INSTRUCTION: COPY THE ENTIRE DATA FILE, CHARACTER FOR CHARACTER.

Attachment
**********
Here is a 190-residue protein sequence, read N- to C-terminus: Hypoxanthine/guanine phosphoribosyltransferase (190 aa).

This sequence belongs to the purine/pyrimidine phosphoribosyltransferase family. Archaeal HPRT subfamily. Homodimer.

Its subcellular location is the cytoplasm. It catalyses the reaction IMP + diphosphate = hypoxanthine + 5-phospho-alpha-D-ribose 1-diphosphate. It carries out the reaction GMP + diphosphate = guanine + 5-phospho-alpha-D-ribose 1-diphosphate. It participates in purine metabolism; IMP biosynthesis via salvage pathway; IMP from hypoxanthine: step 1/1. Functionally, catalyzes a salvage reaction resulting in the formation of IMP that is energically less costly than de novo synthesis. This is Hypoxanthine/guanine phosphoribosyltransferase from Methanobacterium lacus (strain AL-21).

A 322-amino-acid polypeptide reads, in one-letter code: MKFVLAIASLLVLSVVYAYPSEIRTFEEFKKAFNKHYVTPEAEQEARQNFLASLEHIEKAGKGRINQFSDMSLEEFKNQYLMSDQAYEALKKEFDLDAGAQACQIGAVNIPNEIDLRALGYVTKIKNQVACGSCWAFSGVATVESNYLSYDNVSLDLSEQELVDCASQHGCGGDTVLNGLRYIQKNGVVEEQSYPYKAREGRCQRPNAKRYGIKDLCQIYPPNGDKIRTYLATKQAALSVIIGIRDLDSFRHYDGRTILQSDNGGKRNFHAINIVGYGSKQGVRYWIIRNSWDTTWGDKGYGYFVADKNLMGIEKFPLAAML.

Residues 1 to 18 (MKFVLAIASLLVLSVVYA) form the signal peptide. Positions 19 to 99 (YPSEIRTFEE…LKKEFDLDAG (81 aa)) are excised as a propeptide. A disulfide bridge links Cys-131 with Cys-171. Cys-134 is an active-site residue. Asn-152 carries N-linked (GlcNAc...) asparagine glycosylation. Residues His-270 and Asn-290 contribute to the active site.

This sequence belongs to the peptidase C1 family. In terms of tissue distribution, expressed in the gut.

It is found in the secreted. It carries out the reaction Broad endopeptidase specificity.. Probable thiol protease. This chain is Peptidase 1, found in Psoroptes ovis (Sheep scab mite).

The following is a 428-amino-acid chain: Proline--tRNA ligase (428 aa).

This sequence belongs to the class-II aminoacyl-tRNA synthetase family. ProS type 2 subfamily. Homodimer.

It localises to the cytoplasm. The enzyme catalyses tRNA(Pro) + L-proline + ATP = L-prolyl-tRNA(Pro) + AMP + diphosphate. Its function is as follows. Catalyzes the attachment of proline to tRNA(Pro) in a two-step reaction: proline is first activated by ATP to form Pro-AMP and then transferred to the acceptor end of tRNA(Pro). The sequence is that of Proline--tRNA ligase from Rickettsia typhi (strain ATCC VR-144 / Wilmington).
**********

Here is a 190-residue protein sequence, read N- to C-terminus: Hypoxanthine/guanine phosphoribosyltransferase (190 aa).

This sequence belongs to the purine/pyrimidine phosphoribosyltransferase family. Archaeal HPRT subfamily. Homodimer.

Its subcellular location is the cytoplasm. It catalyses the reaction IMP + diphosphate = hypoxanthine + 5-phospho-alpha-D-ribose 1-diphosphate. It carries out the reaction GMP + diphosphate = guanine + 5-phospho-alpha-D-ribose 1-diphosphate. It participates in purine metabolism; IMP biosynthesis via salvage pathway; IMP from hypoxanthine: step 1/1. Functionally, catalyzes a salvage reaction resulting in the formation of IMP that is energically less costly than de novo synthesis. This is Hypoxanthine/guanine phosphoribosyltransferase from Methanobacterium lacus (strain AL-21).

A 322-amino-acid polypeptide reads, in one-letter code: MKFVLAIASLLVLSVVYAYPSEIRTFEEFKKAFNKHYVTPEAEQEARQNFLASLEHIEKAGKGRINQFSDMSLEEFKNQYLMSDQAYEALKKEFDLDAGAQACQIGAVNIPNEIDLRALGYVTKIKNQVACGSCWAFSGVATVESNYLSYDNVSLDLSEQELVDCASQHGCGGDTVLNGLRYIQKNGVVEEQSYPYKAREGRCQRPNAKRYGIKDLCQIYPPNGDKIRTYLATKQAALSVIIGIRDLDSFRHYDGRTILQSDNGGKRNFHAINIVGYGSKQGVRYWIIRNSWDTTWGDKGYGYFVADKNLMGIEKFPLAAML.

Residues 1 to 18 (MKFVLAIASLLVLSVVYA) form the signal peptide. Positions 19 to 99 (YPSEIRTFEE…LKKEFDLDAG (81 aa)) are excised as a propeptide. A disulfide bridge links Cys-131 with Cys-171. Cys-134 is an active-site residue. Asn-152 carries N-linked (GlcNAc...) asparagine glycosylation. Residues His-270 and Asn-290 contribute to the active site.

This sequence belongs to the peptidase C1 family. In terms of tissue distribution, expressed in the gut.

It is found in the secreted. It carries out the reaction Broad endopeptidase specificity.. Probable thiol protease. This chain is Peptidase 1, found in Psoroptes ovis (Sheep scab mite).

The following is a 428-amino-acid chain: Proline--tRNA ligase (428 aa).

This sequence belongs to the class-II aminoacyl-tRNA synthetase family. ProS type 2 subfamily. Homodimer.

It localises to the cytoplasm. The enzyme catalyses tRNA(Pro) + L-proline + ATP = L-prolyl-tRNA(Pro) + AMP + diphosphate. Its function is as follows. Catalyzes the attachment of proline to tRNA(Pro) in a two-step reaction: proline is first activated by ATP to form Pro-AMP and then transferred to the acceptor end of tRNA(Pro). The sequence is that of Proline--tRNA ligase from Rickettsia typhi (strain ATCC VR-144 / Wilmington).